Day 29: Jabberwocky

April 23, 2020

Lewis Carroll

These days!

When have we ever seen anything like these days?

When I dare to look up from my daily grind, I wonder if I’m living a nonsense version of my life.

Like, take my iPhone calendar. It keeps issuing reminders of phantom events. “The Antipodes MT,” it announces. “April 25, 2020 at 2:30 p.m.”

Also, “Calculus Camp, Today.”

These two events actually were not supposed to co-exist. Our 16-year-old goes to a public school that takes Advanced Placement exams very seriously — a little too seriously, I tend to think. But one silver lining to this obsession is that the teachers actually drive all calculus students up to the San Bernardino Mountains, east of the city, for a four-day calculus extravaganza every April. In between lessons, the kids get to hang out in nature and with each other, plus they snag Calculus Camp sweatshirts to wear proudly back at school. Plus they tend to pass the exam.

Since our two boys were supposed to be away, one at college in Michigan and one studying abroad in Ghana, that meant my husband and I would have three nights to ourselves. It’s our 25th wedding anniversary on May 6th, and we’d talked about going away somewhere this weekend, even just overnight. I had dreams of Terranea.

That, of course, conflicted with “The Antipodes.” We have season tickets, with our neighbors Dave and Cheryl, to the Mark Taper Forum. For years, Cheryl and I would walk our dogs and talk about all the great cultural events we would attend if not for the soccer games at the park, or the child who needed a ride to a birthday party. Finally, last year, I called her up and said the time had come. We’ve seen more than half a dozen plays since then, most of them dramas on their national tour after a stint on Broadway. My husband’s been saying he wants tickets to musicals or the Philharmonic next year. Enough with all this Sturm und Drang. But for me, it’s been a dream.

See, this is the kind of problem I used to deal with: remembering to call the Taper and exchange our Antipodes tickets for a different weekend.

Today, the Terranea’s website says the resort, out of the typical “abundance of caution,” is closed. So is the Taper.

I have no idea what “The Antipodes” is about but I would give my eye teeth to go downtown this weekend and see it performed. Every time the reminder comes up on my phone, I salivate.

I used to jot down every appointment on my virtual calendar, because if I didn’t, I’d forget. I even had color codes — yellow for family, blue for me, red for work appointments and deadlines. I still punch in things now and then, but it’s more out of habit than anything else. There isn’t that much going on in my life. I tend to remember what’s coming.

But the calendar was about more than just ensuring I didn’t miss an engagement. I mean, I thought that was the purpose. Now I understand — it was also a way of marking the future. Like a dog lifting its leg to pee on a tree, I was claiming the next day, week, month as mine, and knowable.

I don’t know anything anymore. Our governor says we’re not close to meeting criteria for reopening the state, so he can’t give us a date. But c’mon. Are we looking at weeks? Months?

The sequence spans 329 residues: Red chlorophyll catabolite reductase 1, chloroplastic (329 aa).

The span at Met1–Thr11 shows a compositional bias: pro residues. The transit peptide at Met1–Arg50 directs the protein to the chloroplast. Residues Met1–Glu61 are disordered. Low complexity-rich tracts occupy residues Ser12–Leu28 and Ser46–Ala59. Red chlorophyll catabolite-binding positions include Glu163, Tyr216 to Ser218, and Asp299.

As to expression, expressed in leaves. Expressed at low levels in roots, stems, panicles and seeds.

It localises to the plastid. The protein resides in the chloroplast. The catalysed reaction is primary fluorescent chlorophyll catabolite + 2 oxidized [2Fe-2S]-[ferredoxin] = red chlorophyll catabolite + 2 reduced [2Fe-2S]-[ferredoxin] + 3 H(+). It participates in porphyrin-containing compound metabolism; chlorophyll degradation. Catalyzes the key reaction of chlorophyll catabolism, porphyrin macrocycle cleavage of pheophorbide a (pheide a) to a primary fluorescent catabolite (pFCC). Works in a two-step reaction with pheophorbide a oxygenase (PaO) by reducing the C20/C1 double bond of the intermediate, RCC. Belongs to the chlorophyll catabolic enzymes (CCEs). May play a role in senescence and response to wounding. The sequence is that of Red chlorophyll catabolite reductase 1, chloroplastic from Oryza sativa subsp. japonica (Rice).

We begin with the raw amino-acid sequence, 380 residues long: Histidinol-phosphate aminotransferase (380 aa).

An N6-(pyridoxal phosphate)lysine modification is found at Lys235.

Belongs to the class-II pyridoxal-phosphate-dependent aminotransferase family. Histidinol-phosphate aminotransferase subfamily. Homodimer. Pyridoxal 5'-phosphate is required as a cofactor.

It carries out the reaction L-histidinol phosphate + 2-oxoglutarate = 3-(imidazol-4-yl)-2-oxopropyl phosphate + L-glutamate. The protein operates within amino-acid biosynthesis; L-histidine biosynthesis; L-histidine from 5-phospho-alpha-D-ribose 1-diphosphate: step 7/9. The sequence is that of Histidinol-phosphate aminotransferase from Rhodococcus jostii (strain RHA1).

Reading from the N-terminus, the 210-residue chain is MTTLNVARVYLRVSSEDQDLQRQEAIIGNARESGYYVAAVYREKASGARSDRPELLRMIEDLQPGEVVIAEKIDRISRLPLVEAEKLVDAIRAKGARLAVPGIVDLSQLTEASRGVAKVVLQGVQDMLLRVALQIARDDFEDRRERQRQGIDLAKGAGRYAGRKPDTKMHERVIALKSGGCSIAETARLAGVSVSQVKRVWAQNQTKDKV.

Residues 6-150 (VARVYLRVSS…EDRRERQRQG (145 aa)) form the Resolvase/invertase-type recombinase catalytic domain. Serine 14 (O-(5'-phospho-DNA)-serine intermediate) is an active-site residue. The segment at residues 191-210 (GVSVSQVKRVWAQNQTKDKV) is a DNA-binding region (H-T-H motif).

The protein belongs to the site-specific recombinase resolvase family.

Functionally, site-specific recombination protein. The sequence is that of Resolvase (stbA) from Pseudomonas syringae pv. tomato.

This is absurd. It’s like living in a Samuel Beckett play, issuing pronouncements that don’t make sense in the real world, waiting on something that’s in no rush to come, if it comes at all.

Because — well, I don’t mean to rain on anybody’s parade here folks, but if it’s occurred to me, it must have occurred to you: what if normal never returns? What if this starts a cascade of events that changes our lives forever?

See, here I go again, trying to know the future by imagining the worst. But the worst I can imagine is rarely what comes to pass. Instead, it’s something else.

There’s this poem I used to love as a kid, called “Jabberwocky,” by Lewis Carroll (he of Alice in Wonderland fame). It’s a poem that almost makes sense, but not quite. You feel like if you squint and look at it just so, its odd pieces will fall into place. Only you can never get the angle of the squint quite right.

These days, I think, are Jabberwocky days. That’s the only way they make any kind of sense at all.

In case you don’t remember it, or if hasn’t yet graced your life, I’m going to let Lewis Carroll and his nonsense poem take us out today:

Jabberwocky

BY LEWIS CARROLL

’Twas brillig, and the slithy toves
      Did gyre and gimble in the wabe:
All mimsy were the borogoves,
      And the mome raths outgrabe.

“Beware the Jabberwock, my son!
      The jaws that bite, the claws that catch!
Beware the Jubjub bird, and shun
      The frumious Bandersnatch!”

He took his vorpal sword in hand;
      Long time the manxome foe he sought—
So rested he by the Tumtum tree
      And stood awhile in thought.

And, as in uffish thought he stood,
      The Jabberwock, with eyes of flame,
Came whiffling through the tulgey wood,
      And burbled as it came!

One, two! One, two! And through and through
      The vorpal blade went snicker-snack!
He left it dead, and with its head
      He went galumphing back.

“And hast thou slain the Jabberwock?
      Come to my arms, my beamish boy!
O frabjous day! Callooh! Callay!”
      He chortled in his joy.

’Twas brillig, and the slithy toves
      Did gyre and gimble in the wabe:
All mimsy were the borogoves,
      And the mome raths outgrabe.

2 thoughts on “Day 29: Jabberwocky

  1. I just emailed you about this. But for anyone else who is curious… You can get these posts in your inbox every day by clicking the Follow button on the bottom right hand corner of the screen, and entering your email address.

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